Through his many nonprofit endeavors, Art O'Hara was a champion for both children and developmentally disabled adults. He served as the executive director of R'Club Child Care for 18 years, and the Louise Graham Regeneration Center for 12 years. Sixty-eight years young, O'Hara passed away in June 2019. But his legacy of servant leadership lives on. We recorded this influencer profile with him in 2018, as he took the Louise Graham Regeneration Center through Social Venture Partners Tampa Bay Fast Pitch program. There, the organization learned to tell its story as a social enterprise that provides life-changing employment and job skills training to developmentally disabled adults.
Years in St. Pete
Born in St. Pete, so 67 years.
Organizations involved in
R’Club Child Care, Louise Graham Regeneration Center
What gets you out of bed every day?
My cat? (laughs). Work, I really enjoy what I do. And I really enjoy going to work.
Why St. Pete?
It’s my home. I was born here, I’ve lived most of my life here. A couple of years away in Tallahassee, and a couple around the Tampa Bay Area with different positions after grad school. But it’s my home, I have a lot of long-time friends here and I think St. Pete’s a great place to live.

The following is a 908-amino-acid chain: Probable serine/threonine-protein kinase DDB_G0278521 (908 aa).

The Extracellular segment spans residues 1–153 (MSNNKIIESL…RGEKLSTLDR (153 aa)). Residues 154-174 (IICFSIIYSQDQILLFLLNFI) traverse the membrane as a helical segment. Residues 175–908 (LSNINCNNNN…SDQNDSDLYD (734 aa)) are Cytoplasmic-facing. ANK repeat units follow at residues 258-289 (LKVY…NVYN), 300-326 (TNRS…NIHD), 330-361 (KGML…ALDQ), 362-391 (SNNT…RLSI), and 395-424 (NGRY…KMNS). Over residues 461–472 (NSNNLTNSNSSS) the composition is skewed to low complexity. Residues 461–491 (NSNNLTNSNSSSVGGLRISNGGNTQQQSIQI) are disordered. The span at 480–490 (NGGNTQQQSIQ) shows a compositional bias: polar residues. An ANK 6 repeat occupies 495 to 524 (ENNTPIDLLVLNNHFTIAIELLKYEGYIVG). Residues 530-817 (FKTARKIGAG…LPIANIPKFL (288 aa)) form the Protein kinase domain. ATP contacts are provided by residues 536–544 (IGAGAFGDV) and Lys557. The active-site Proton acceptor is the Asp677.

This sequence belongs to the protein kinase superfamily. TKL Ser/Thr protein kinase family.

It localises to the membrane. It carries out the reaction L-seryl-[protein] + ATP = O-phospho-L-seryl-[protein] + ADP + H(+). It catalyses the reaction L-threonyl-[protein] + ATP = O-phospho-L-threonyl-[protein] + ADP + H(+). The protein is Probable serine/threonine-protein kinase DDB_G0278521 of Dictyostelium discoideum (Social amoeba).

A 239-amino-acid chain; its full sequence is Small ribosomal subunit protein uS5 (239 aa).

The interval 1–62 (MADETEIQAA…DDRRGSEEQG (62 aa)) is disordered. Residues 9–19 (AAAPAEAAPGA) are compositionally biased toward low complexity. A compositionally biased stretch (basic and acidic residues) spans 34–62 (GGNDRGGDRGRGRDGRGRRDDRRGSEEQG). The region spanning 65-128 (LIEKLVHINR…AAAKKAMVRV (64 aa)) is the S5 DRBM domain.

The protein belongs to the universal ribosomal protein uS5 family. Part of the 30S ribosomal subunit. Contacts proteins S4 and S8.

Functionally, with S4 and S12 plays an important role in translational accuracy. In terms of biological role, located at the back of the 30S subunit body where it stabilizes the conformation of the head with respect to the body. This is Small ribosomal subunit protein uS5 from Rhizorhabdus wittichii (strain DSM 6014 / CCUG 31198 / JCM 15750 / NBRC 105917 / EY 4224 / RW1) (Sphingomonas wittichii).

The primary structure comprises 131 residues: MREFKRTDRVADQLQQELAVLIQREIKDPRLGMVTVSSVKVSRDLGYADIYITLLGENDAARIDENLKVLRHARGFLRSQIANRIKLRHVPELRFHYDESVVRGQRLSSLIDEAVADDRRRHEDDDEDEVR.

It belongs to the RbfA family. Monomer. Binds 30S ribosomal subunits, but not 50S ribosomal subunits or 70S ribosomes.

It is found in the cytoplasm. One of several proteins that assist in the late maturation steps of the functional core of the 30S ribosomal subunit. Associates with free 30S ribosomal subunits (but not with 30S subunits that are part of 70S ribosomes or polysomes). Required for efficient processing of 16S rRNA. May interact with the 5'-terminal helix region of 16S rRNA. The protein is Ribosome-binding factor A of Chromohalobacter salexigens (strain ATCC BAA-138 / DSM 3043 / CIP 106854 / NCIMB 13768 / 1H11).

What is one habit that you keep?
Work is a habit, sometimes too much of a habit. I have two sons that live here, I like to spend time with both of them. They’re older now and they don’t want to spend so much time with me, but we get a pretty good amount of time together.
Who are some people that influence you?
Both my parents were really good influences and I think that’s what got me into the social work field, was being lucky enough to have two healthy parents. My father was a big influence, and his father (my grandfather) was a very big influence on my political thinking.
What is one piece of insight - a book, methodology, practice - that you would share with our readers?
A relatively new book by Rick Baker, former mayor, Seamless City. I think it was a very excellent approach to governing a city and city life. Probably an even more influential one was by Bernard Malamud, called The Fixer.
What is one thing you wish you knew about your work 3 years ago?
How difficult it would be in recruiting and retaining high quality staff. It was kind of easy in the economic downturn and we didn’t need as many, but now it’s extremely difficult. So three years ago, I would have figured out a better recruitment/retention process than we’re having to struggle with right now.
We use a lot of social media. Being what I consider a senior, I’m learning about social media. I’ve now become pretty decent on Instagram, and just becoming adept at utilizing social media. I think that’s what people are looking at, I know we get a lot of Facebook responses to job ads.